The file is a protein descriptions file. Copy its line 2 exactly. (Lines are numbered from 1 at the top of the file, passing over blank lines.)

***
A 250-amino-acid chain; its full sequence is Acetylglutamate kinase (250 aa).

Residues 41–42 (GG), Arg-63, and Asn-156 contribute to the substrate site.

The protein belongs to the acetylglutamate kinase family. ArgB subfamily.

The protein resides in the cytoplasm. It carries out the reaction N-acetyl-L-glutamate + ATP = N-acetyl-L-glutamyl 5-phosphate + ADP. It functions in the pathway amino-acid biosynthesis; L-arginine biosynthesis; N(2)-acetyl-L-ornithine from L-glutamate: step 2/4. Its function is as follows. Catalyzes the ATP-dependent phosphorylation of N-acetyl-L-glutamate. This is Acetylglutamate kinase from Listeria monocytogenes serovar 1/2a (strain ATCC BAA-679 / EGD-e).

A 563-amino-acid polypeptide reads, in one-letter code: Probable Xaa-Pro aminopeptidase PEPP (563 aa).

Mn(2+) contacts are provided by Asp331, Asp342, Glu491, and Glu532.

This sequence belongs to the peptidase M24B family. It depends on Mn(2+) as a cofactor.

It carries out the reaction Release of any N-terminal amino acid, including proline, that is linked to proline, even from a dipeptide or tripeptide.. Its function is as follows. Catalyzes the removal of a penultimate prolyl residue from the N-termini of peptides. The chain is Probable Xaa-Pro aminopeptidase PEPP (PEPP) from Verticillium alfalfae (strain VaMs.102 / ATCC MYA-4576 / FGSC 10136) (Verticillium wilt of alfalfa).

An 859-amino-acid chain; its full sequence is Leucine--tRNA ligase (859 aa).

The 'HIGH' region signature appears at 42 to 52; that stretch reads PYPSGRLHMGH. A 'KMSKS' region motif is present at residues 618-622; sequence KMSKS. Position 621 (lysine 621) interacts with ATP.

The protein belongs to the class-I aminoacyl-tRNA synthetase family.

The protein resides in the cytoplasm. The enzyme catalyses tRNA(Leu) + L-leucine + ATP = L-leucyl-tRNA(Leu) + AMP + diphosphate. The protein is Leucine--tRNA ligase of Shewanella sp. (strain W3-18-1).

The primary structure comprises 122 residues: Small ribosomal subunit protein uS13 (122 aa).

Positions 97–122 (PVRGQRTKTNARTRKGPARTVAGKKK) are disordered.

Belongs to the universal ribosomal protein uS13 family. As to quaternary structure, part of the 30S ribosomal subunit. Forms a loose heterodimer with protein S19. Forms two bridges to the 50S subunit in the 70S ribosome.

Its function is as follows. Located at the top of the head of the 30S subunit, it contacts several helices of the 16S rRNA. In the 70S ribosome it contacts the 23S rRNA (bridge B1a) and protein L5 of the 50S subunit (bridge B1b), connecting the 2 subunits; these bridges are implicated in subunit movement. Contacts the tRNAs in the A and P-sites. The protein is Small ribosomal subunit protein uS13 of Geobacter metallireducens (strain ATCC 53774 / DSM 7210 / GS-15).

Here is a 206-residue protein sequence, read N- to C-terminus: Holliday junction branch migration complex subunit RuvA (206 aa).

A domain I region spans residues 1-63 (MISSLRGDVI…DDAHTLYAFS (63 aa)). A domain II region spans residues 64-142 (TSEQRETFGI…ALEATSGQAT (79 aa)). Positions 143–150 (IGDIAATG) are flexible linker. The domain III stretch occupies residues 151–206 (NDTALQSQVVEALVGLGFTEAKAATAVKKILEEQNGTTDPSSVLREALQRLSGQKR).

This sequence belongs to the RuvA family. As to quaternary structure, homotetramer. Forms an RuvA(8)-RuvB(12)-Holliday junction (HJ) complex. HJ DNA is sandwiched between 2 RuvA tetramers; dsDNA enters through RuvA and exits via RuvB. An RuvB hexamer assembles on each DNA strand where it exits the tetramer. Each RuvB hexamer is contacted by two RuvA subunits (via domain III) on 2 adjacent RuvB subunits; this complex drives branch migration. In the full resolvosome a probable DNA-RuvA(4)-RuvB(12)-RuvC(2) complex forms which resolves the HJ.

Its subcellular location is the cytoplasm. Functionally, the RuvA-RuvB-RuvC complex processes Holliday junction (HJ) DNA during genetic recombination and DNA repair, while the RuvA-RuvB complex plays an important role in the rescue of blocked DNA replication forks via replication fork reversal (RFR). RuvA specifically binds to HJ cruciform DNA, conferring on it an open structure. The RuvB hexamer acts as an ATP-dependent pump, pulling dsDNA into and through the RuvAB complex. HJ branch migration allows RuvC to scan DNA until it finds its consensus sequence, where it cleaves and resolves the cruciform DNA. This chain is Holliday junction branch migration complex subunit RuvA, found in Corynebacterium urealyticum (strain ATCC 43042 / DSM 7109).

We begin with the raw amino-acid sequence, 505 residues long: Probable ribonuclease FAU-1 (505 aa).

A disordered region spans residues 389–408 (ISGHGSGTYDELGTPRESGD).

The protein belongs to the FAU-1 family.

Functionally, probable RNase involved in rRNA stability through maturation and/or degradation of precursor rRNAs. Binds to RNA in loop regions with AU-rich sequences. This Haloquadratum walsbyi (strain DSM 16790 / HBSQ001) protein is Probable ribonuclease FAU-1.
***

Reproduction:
Residues 41–42 (GG), Arg-63, and Asn-156 contribute to the substrate site.